Your grade-schooler is at the perfect age for a fun family trip. Children aged 5 to 8 can stay quiet for longer periods than their younger siblings but haven’t lost their innate curiosity about the world that often comes in the tween and teen years. That’s not to say that travelling with elementary-aged children doesn’t come with unique challenges. It requires planning, patience, and making them feel included. Here are the tips and tricks we recommend for taking your grade schoolers on outings at home or abroad.
1. Learn about your destination
Simple chapter books and even travel guides can give young travellers insight into where they’re going — they’re also a great way to pass the time during long trips. You can throw in some YouTube videos to get your child even more excited. They’ll feel important and part of the planning when they learn about the significance of where they’re going.
2. Make it a game
Especially in situations that aren’t particularly child-friendly, incorporate games and play into the experience. For example, you can play “I Spy” in museum exhibits or have a treasure hunt. If your children are a bit older, this can be turned into a full-on scavenger hunt or a list of specific things to look for, allowing them to take photos or videos or giving them a notebook to record their observations.
3. Keep a routine
Travelling can be stressful for children and adults alike. Keep some things consistent for your kids, so they feel safe. As mentioned in an earlier post, bringing toys, books, or snacks from home can help. Try to find at least one meal a day that’s at a similar time/similar food to what you have at home. Or, let them spend some time watching their favourite TV show.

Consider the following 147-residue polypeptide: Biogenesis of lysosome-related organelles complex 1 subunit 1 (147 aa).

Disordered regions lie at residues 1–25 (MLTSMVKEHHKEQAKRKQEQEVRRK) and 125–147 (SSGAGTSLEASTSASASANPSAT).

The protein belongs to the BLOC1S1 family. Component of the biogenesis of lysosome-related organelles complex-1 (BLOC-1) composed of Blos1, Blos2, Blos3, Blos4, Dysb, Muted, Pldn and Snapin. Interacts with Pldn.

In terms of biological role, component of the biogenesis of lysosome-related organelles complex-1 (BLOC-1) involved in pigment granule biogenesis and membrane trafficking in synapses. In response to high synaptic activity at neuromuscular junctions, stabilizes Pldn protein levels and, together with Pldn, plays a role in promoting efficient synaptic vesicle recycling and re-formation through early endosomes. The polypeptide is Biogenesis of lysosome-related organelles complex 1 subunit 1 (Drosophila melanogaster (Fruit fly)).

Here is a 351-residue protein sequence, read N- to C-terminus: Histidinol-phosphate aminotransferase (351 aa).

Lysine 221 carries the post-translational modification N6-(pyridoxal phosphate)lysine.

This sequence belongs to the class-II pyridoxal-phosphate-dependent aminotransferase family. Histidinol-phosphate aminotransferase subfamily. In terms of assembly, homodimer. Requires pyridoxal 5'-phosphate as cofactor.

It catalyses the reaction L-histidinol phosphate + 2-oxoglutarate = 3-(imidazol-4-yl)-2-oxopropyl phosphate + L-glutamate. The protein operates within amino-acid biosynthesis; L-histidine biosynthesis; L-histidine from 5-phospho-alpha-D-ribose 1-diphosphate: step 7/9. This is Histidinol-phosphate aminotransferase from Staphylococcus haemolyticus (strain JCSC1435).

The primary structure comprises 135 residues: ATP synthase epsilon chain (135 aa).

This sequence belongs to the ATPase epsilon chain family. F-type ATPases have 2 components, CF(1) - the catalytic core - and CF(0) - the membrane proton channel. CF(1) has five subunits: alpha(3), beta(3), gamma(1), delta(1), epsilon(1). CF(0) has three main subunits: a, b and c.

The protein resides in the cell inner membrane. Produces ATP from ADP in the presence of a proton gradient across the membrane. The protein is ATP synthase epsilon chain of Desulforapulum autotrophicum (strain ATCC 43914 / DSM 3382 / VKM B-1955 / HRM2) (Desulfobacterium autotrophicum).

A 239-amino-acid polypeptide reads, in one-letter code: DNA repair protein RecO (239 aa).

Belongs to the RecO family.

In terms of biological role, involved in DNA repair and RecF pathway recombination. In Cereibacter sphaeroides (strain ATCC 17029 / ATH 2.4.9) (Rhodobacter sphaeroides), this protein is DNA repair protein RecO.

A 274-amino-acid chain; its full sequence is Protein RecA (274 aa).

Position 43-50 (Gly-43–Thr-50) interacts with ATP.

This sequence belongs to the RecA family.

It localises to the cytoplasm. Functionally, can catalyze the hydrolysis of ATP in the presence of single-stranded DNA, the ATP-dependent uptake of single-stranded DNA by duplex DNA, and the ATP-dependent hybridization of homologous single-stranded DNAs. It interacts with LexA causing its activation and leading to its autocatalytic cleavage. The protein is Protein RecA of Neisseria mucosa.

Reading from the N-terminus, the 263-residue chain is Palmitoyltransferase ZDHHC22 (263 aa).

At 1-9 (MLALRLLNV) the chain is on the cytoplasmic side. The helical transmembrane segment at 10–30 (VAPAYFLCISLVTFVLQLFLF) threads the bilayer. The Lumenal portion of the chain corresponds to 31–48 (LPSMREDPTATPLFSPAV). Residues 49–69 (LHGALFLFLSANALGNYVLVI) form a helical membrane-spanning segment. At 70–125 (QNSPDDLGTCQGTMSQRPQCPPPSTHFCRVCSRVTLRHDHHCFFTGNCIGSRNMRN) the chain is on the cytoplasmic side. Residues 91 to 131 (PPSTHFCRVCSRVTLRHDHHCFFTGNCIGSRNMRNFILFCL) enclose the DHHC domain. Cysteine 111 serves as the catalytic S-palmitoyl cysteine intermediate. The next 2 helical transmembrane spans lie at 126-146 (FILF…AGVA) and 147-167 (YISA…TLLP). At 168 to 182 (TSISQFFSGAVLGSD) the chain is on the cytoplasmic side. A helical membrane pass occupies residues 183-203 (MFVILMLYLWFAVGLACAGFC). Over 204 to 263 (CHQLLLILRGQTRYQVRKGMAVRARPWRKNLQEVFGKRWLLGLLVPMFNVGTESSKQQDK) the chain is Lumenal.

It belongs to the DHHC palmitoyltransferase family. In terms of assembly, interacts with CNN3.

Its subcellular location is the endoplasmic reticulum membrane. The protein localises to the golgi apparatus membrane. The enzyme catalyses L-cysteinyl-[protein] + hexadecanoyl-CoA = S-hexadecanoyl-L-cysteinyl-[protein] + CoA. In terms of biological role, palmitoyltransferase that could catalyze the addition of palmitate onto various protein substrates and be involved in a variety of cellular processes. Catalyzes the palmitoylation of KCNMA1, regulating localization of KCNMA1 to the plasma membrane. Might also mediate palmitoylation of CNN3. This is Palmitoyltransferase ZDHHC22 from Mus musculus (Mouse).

4. Don’t be afraid of technology
Long plane rides or drives can be a challenge for your elementary-aged kids. Don’t forget to bring tablets or other games they can use to keep busy. Devices can also be brought to some outings. Certain museums have mobile apps or audio guides that can be used to make the visit more interactive and fun.
5. Mix up your activities
The average 5- to 8-year-old isn’t going to enjoy visiting museum after museum — even school has recess. Plan your trip to include both educational outings and fun activities like water parks and the zoo. Always check reviews as well to make sure that the guides and activities have been especially engaging for children.
6. Involve your child in the planning
Even though your child is young, they’ll appreciate being included in the planning. If they’ve done some reading about the destination, they might have suggestions. You can let your child pick between a few activities, so they feel like they have some agency. Also, look out for activities that suit their special interests. If your child is really into bugs right now, for example, visiting a bug gallery or insectarium could be exciting for them.
The most important thing is to have fun! Travelling with your child lets you view the world from a different perspective while you make memories to last a lifetime.